Famed psychologist, Rollo May, believed in the power of story so much he wrote that in a culture without stories which “express beliefs and moral goals, there will be depression…and suicide…without myth, we are like a race of brain-injured people unable to go beyond the world and hear the person who is speaking.” Stories allow us to empathize with others and hear what they are saying.
What does all of this mean to us right now, in America, in 2019? I believe for people to have hope, to be healthy mentally, to follow Jesus, we have to tell our stories about surviving job losses or divorce or deep sadness. We need to be raw and transparent.
Here are three simple ways to do that:
1: Listen to their story.
This is backward, but often we back into solutions. We don’t start by talking. This simple, hard thing called “listening” requires us to be quiet, pay attention and put away our packaged answers to problems. No hot takes. Let them talk about their life events without judgment. By listening, we will feel what they feel, our empathy will grow, the threads of their story will bind us together, and we will learn what story they need.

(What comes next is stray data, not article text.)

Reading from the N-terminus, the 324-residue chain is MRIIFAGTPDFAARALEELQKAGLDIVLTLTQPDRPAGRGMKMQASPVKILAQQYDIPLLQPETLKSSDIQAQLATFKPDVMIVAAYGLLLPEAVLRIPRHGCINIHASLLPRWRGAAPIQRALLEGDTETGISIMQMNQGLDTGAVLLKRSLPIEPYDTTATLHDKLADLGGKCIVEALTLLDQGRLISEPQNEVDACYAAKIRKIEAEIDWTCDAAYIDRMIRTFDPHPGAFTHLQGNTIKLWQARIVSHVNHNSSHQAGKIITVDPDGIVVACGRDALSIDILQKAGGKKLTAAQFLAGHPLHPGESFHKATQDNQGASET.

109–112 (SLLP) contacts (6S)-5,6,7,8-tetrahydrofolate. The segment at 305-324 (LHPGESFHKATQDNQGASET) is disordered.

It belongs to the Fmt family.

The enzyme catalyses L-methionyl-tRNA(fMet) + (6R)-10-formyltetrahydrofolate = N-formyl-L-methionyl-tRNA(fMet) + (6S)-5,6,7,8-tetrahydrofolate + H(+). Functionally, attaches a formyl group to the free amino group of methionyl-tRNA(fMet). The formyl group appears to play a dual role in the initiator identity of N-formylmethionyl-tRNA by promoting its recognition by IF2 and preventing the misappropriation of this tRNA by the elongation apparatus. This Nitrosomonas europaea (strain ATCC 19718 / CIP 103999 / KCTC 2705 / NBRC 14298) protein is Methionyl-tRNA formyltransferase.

My wife helped me in this area. I didn’t realize I was an arrogant know-it-all who simply dispensed advice with no regard of her feelings, until she said, “I just want you to hear me, not fix me.” Now I listen, I shut up, I feel what she feels, we connect, and our marriage gets better.
2: Tell your pain.
This isn’t grammatically correct, but it does the job. Don’t give answers. Give them your story of pain and loss, failure and despair. And mix in how you survived. Let the story be what it is—raw and unfiltered. When we do, we help destroy evil in their life (Revelation 12:11).
I grew up in church and had lists of verses to answer all of life’s problems. A group of broken teenagers in my youth group and my own three sons taught me the human heart often can’t receive the truth of Jesus until the ground has been tilled by my stories. Read Matthew 13 in The Message version if you don’t believe me. Jesus has my back here.